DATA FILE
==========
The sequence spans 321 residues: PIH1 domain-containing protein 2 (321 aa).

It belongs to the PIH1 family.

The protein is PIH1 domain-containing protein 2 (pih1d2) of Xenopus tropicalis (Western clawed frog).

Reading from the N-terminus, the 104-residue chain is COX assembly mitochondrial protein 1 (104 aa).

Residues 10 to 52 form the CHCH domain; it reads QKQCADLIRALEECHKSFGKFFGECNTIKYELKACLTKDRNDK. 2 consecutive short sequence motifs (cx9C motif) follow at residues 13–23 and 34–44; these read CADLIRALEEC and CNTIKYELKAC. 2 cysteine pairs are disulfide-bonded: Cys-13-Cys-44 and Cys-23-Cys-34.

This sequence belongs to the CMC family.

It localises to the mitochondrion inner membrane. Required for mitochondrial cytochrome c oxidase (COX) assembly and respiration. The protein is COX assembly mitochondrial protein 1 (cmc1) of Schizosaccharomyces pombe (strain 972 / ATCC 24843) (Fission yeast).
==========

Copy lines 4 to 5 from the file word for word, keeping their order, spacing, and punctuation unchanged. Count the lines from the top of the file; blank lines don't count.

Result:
Reading from the N-terminus, the 104-residue chain is COX assembly mitochondrial protein 1 (104 aa).

Residues 10 to 52 form the CHCH domain; it reads QKQCADLIRALEECHKSFGKFFGECNTIKYELKACLTKDRNDK. 2 consecutive short sequence motifs (cx9C motif) follow at residues 13–23 and 34–44; these read CADLIRALEEC and CNTIKYELKAC. 2 cysteine pairs are disulfide-bonded: Cys-13-Cys-44 and Cys-23-Cys-34.